What themes overlap between Gothic and Romantic literature? Do you notice any similarities and differences in style?

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Gothic and Romantic literature both developed at about the same time, the mid-to-late eighteenth century, and both share some similar themes.

Both Gothic and Romantic literature often feature death or suffering as a prominent theme, as well as women as victims. Both often focus on an individual. Both often include elements of the extraordinary or the supernatural, and both, in terms of style, can put great emphasis on describing setting.

A novel such as Mary Shelley's Frankenstein emphasizes the extraordinary. In her case, the story does not quite cross over into the supernatural, but the creation of a living creature out of dead body parts is beyond the reach of real science.

The novel shows both Gothic and Romantic elements overlapping when Victor is shut up alone in his laboratory. The Gothic elements include the creepy experiment he is engaged in, the dehumanizing toll it takes on his health and psyche, and the monster that emerges from his efforts. Romantic elements include the individualism and idealism of the lone hero embarking on an almost impossible quest.

The novel also shows the overlap of the Romantic and the Gothic in women suffering and dying. The Gothic when the women, such as Victor's newlywed wife Elizabeth, an idealized, passive person, are murdered because of Victor's monster and the revenge it wreaks on the world for being hated and rejected. A more Romantic version of a woman's death is Caroline's perishing merely from scarlet fever. Romantic elements also include the idealized De Lacey family who live in noble poverty in the woods. Gothic elements include their terror and violent reaction at the appearance of the monster.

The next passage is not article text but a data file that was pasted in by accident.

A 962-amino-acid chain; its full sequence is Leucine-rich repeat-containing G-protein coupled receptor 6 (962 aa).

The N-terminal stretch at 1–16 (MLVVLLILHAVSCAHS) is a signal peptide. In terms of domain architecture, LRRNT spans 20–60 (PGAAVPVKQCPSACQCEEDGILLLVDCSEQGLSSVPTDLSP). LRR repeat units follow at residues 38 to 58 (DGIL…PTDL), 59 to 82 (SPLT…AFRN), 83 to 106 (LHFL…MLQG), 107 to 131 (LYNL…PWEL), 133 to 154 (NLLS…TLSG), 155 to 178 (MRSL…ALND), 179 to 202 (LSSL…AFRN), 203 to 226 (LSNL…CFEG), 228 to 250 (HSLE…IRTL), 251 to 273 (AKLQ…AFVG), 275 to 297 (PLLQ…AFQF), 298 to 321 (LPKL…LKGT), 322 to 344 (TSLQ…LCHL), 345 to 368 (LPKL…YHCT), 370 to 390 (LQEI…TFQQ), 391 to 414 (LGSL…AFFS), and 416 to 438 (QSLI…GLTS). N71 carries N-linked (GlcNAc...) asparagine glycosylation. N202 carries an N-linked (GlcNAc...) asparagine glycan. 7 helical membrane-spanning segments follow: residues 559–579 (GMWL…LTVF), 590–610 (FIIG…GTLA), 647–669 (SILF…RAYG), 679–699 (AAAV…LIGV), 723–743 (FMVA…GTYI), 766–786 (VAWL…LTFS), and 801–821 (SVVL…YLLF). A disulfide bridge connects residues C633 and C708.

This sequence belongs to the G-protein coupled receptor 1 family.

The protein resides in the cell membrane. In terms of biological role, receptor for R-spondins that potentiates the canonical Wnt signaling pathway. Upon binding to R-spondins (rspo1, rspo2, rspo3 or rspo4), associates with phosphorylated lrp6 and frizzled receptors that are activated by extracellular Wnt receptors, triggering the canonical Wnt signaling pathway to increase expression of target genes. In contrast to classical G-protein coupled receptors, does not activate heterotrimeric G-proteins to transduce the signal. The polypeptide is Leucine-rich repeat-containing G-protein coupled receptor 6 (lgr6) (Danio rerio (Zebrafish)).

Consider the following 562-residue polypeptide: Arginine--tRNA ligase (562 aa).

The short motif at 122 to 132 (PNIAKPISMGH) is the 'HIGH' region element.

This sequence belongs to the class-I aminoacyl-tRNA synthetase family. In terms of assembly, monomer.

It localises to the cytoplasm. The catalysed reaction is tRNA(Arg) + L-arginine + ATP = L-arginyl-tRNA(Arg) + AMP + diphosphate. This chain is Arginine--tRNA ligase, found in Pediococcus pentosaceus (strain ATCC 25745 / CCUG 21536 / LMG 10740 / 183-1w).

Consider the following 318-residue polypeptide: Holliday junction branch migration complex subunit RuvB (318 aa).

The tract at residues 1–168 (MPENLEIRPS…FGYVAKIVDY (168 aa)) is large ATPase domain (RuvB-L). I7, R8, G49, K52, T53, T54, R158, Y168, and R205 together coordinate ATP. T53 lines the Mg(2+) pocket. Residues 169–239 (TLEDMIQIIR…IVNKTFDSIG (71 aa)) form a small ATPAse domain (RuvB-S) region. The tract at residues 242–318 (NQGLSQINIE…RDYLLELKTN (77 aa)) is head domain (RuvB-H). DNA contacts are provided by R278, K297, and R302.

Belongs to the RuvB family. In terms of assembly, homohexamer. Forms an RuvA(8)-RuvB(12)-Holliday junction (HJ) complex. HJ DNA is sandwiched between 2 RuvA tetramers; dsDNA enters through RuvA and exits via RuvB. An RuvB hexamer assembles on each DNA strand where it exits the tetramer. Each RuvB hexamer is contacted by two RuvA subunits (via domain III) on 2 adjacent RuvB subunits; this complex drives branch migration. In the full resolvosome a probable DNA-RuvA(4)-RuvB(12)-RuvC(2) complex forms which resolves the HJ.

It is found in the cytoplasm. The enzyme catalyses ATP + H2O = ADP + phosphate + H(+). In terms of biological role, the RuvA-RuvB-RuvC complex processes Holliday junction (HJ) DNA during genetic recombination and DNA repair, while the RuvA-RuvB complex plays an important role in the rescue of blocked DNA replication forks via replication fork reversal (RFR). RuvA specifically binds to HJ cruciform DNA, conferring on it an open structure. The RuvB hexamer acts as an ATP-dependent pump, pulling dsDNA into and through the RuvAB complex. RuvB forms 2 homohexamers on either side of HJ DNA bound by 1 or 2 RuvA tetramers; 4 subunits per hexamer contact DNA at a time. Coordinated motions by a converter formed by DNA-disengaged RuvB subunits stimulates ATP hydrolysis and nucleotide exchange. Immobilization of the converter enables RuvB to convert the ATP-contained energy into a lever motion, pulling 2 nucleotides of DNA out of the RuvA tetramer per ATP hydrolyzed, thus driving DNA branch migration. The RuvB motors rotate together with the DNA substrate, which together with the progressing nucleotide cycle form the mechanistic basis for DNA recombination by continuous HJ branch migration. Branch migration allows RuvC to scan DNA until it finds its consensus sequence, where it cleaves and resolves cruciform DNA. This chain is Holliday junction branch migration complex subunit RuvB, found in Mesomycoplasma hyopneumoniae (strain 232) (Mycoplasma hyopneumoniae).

In both Gothic and Romantic literature, a lone individual often emerges as central, but in Gothic, this character, such as Roderick Usher in Poe's Gothic short story "The Fall of the House of Usher," is apt to be suffering and unstable/evil, whereas in Romantic literature, the lone individual is likely to be flawed, but suffering and overall good.

Setting is important in Frankenstein, from woodland cottages to the icy arctic to lonely mountaintops.

Isolated settings are features shared by both Romantic and Gothic literature. In Gothic literature, for example, the isolated setting of the house of Usher is an important feature in "The Fall of the House of Usher," and Emily suffers terrors as she is taken to the remote castle of Udolpho by her evil uncle Montoni in Ann Radcliffe's Gothic novel The Mysteries of Udolpho.

Settings, especially those that show the power of nature and the sublime, are also important in Romantic literature. The sublime is that mixture of awe and terror that nature can inspire, the kind of feeling that arises when one, for instance, stands on an mountaintop and takes in the grandeur of the scene.

Setting in Gothic literature, however, tend to be remote and frightening, filled with the dark, gloomy, and foreboding, while Romantic settings, though they can sometimes be gloomy, are less about raising terror than about evoking melancholy or sadness. Romantic settings can also contain unabashed descriptions of the beauty of nature. For example, when Emily escapes the terrifying castle of Udolpho with its mysterious picture veiled by a black cloth, she arrives at a Romantic cottage where grapes grow outside her window. Wordsworth describes with sheer joy the beauty of daffodils dancing in the wind in his poem "I Wandered Lonely as A Cloud"